Services available through SAP's premium priced enterprise support package are not being taken advantage of by customers who are still struggling to optimise their IT.
A staggering 93 percent of the 120 SAP users said that optimising their firm’s landscape was a challenge due to lack of budget (60 percent), lack of time (53 percent) as well as poor knowledge or skills, according to study by the UK & Ireland's SAP User Group.
It appears most customers are turning to SAP’s partners for help to get their infrastructure right. But 91 percent of users said SAP could do a better job of making customers aware of what products and services it offers.
Almost half of the respondents said they had never heard of SAP’s Expert Guided Implementations (EGI) service which offers workshops and remote sessions with SAP service engineers to help them get the most out of SAP's Solution Manager.
While 75 percent of firms said they had used SAP Solution Manager in the past three years, the user group's vice chairman Paul Cooper believes that the majority "may be using the bare minimum that the tool can do."
Cooper said: “When it comes to helping customers optimise their landscapes, it’s apparent that SAP still needs to do more to educate and help customers take advantage of the services it offers. As SAP’s product offerings continue to evolve, users need to understand how they will impact on their business.''
“Nearly three quarters (72 percent) of users stated they didn’t know if S/4HANA would help them ‘run simpler’ in the future. While this is understandable considering it is a recently launched product, it highlights a knowledge gap that will need filling. Our ‘Optimising your SAP Landscape’ symposium will be giving users the opportunity to hear from SAP’s experts and learn from their peers, to assist them on their optimisation journey.”
S/4HANA is SAP’s latest version of its ERP software. It runs on the Hana in-memory database, in the cloud. While on-premise customers will be able to avail of some of its features through a self-hosted environment, S/4HANA in the cloud will be prioritised as part of the German vendor’s cloud-first strategy.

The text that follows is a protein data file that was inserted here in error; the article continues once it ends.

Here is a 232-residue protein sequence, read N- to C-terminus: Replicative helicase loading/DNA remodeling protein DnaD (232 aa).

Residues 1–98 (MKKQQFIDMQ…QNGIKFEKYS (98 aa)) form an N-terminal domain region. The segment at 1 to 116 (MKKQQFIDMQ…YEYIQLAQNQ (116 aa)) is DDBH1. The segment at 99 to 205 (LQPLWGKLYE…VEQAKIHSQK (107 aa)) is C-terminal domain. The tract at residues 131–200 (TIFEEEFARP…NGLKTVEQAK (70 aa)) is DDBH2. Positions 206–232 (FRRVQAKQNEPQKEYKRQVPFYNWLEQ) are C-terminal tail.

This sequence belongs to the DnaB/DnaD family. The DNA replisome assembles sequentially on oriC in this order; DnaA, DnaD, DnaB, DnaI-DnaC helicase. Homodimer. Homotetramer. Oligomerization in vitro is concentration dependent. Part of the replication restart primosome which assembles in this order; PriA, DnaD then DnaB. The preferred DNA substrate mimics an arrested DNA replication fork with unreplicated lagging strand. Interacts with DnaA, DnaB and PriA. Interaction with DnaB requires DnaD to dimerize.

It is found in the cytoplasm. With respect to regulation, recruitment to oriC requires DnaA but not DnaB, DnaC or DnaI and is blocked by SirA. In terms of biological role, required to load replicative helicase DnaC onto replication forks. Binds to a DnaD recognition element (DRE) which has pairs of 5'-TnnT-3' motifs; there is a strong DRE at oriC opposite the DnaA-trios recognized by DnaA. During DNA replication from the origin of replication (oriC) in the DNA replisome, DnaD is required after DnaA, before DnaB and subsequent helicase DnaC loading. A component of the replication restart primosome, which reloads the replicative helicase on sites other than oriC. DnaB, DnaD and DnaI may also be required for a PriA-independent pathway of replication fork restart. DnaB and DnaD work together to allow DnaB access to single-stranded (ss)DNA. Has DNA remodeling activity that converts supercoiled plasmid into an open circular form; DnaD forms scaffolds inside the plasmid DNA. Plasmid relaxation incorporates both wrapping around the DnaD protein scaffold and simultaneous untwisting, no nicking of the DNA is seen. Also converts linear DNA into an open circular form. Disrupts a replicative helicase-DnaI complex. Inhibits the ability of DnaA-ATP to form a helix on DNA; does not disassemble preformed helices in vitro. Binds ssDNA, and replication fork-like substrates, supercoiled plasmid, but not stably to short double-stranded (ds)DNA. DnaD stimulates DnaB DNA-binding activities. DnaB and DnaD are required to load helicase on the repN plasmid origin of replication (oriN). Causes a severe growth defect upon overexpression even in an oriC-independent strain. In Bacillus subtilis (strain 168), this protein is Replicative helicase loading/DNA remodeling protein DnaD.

In its financial results, the German vendor claimed to have "over 370 customers" on S/4Hana. TechMarketView analyst Georgina O'Toole believes SAP's cloud goals are looking good, stating: "SAP has a cloud subscription goal of €3.5-3.6 billion (£2.3 billion) by 2017, and an ambitious $7.5bn-$8 billion (£4.9 billion) for 2020. It’s early days, but so far take-up of its new S4/HANA offering appears positive as it aims for these goals."
Two thirds already on, or moving to Hana
Nearly two-thirds (sixty three percent) of organisations are considering SAP HANA, and a third plan to do so in the next three years, the study found. Cooper explained that users are either looking to put it on their roadmap, but the move could have a lot to do with timing. If infrastructure is nearing the end of its life within the three-year mark, it is likely they will try Hana. He added that the SAP user community had heard use cases where IT managers found Hana "worked so fast they thought it had failed."
In addition, a majority of firms will be relying on a hybrid cloud environment within three years’ time, the study of UK and Ireland members found.
Cooper, added: “It is clear that many users are looking move to SAP HANA and run SAP on a hybrid infrastructure. However, in order to ensure a smooth transition and fully realise the benefits, users need to optimise their existing SAP landscape.
“The findings of our survey show that optimisation remains a challenge for the majority of users, both from a resources and technological perspective. Nearly half of our respondents (47 percent) stated that customisations to their existing landscape had hindered the speed at which they could implement enhancement packs and/or adopt newer platforms from SAP, such as cloud and HANA.”
The sheer volume of data is hindering optimisation too, the study found. Two thirds of respondents (65 percent) reported an increase of almost half over the last three years.
With a decrease in storage costs, however, the majority of firms are storing and archiving more data. This is creating more issues around data accuracy and consistency and governance now that data is spread across multiple platforms.